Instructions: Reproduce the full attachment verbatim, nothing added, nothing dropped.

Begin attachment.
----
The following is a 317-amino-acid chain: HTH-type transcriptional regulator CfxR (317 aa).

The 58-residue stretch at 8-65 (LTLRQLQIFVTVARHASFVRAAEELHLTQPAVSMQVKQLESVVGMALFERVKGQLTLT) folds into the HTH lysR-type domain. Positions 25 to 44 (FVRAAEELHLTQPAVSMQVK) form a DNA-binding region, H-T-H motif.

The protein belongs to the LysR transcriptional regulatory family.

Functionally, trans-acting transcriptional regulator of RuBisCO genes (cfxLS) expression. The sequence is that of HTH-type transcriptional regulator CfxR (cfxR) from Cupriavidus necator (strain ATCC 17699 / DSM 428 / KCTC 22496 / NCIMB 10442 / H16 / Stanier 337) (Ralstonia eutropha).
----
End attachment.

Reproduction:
The following is a 317-amino-acid chain: HTH-type transcriptional regulator CfxR (317 aa).

The 58-residue stretch at 8-65 (LTLRQLQIFVTVARHASFVRAAEELHLTQPAVSMQVKQLESVVGMALFERVKGQLTLT) folds into the HTH lysR-type domain. Positions 25 to 44 (FVRAAEELHLTQPAVSMQVK) form a DNA-binding region, H-T-H motif.

The protein belongs to the LysR transcriptional regulatory family.

Functionally, trans-acting transcriptional regulator of RuBisCO genes (cfxLS) expression. The sequence is that of HTH-type transcriptional regulator CfxR (cfxR) from Cupriavidus necator (strain ATCC 17699 / DSM 428 / KCTC 22496 / NCIMB 10442 / H16 / Stanier 337) (Ralstonia eutropha).